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Unit Testing Workflow Foundation

| by Jonathan Allen Follow 576 Followers on Oct 09, 2008. Estimated reading time: 1 minute |

Windows Workflow Foundation offers some powerful capabilities for those working with data flow style architectures. But these capabilities come at a cost. Unlike traditional batch processing applications, Windows Workflow Foundation does not lend itself to automated testing.

There are several attempts at making testing more palatable with mixed results. Ron Jacobs tests activities using a custom activity and workflow. Some like Maurice de Beijer don't agree with that approach,

Most people consider unit testing of custom workflow activities to pretty much impossible. Sure you can create a dummy test workflow containing your new activity, new up a WorkflowRuntime, create a WorkflowInstance and start it. But just think about all the dependencies here with the extra dummy workflow and the complete WorkflowRuntime with all its dependencies. Hardly a unit test for an activity but more like an integration test. Now there is nothing wrong with integration tests, they are very useful and necessary, but they do not give the speedy and dynamic test coverage you expect and need from a unit test.

Much of the problem with performing unit tests is that ActivityExecutionContext is sealed. Maurice gets around this by using TypeMock to sidestep this restriction.

Unfortunately, both of these are still far more complex than what is required when developing dozens if not hundreds of automated tests. Hopefully future developments will change this.

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This is like GUIs, no? by Francois Ward

I mean, Workflow foundation is similar to separating presentation from logic... You just separate logic from orchestration.



If you make your workflows the same way you make your UIs (that is, no actual work done in the workflow, it should just pass the context info to the services), then its not so bad.



Workflow Foundation as a whole is based on "dependency-injection-like" stuff: do everything using external method activities. That means that all of the "services" the Workflow uses need to implement an interface, and you HAVE to "inject" the dependencies (the implementation of the interfaces) in the runtime. You have to wether you want to or not. Even the "built in" services can be replaced by your own implementations.



Also, all of the input parameters of workflows have to be "injected" too.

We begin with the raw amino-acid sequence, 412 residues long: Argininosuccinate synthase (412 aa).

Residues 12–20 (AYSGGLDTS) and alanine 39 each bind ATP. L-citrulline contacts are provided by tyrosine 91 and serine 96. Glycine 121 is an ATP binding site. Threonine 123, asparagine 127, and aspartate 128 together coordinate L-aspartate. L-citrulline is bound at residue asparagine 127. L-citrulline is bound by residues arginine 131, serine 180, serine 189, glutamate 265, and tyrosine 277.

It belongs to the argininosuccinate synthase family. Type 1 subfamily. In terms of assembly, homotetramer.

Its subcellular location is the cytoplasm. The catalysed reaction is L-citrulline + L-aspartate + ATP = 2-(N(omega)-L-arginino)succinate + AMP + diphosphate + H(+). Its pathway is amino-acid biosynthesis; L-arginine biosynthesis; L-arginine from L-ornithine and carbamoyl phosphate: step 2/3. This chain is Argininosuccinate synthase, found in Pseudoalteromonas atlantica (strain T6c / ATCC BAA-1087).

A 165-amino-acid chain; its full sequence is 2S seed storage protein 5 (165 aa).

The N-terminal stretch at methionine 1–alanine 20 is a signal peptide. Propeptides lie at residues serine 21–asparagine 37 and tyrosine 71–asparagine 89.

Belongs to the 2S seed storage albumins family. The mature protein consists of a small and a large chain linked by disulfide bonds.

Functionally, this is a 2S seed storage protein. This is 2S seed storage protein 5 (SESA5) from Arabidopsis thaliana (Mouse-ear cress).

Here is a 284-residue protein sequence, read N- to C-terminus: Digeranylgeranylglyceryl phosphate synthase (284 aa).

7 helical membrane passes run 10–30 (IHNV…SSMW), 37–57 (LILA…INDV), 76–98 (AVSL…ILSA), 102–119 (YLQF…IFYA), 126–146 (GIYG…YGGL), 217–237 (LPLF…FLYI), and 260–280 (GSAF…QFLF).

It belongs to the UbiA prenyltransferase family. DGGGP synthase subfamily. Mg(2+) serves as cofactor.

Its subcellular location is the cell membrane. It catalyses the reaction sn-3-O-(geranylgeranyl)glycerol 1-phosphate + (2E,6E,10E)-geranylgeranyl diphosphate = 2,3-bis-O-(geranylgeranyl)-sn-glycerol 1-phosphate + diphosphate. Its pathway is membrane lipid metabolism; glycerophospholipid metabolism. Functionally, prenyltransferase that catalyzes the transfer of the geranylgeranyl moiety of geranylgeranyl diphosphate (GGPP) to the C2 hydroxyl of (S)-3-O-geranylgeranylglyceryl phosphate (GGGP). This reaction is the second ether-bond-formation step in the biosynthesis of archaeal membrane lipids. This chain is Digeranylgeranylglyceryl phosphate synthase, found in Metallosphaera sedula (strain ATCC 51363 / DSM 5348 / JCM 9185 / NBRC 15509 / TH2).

So you can unit test the implementation of the interfaces like you would any other interface implementation, that one is easy. Then you can unit test the workflow itself like you would any other object in isolation. Mock the interfaces, send parameters, assert the state of the mocks afterward.



You'll only run into issues if you go too exotic with what you do in the workflow, and thats true for everything...if your objects aren't well decoupled, you're screwed... same with Workflow Foundation. It has tools that let you shoot yourself in the foot: you shouldn't use them, and unit testing is the LEAST of your worries here (-versioning- is the primary issue).



I was actually amazed at how easy it was to unit test workflows, personally. Its already well designed and loosely coupled, no need to be creative, unlike, let say, WebForms.

Custom Activities are just like any other custom component. Even the samples provided by microsoft are mostly implemented with external events and external methods activities. If you do that, you virtually don't have to unit test the activity itself (test the workflows instead). You'll have to test your workflows themselves anyhow, so you'll already have what it takes to decouple a dummy one. Piece of cake.

Re: This is like GUIs, no? by Gil Zilberfeld

Like Maurice says, it's a question of using the correct tool to isolate the dependencies. Once you do, you can unit-test anything. And Isolator is the best tool for the job, since it can help unit-test anything.

I don't see faking the sealed ActivityExecutionContext by Isolator as a side-step, rather as using the right tool to solve a real problem.

Gil Zilberfeld
Typemock

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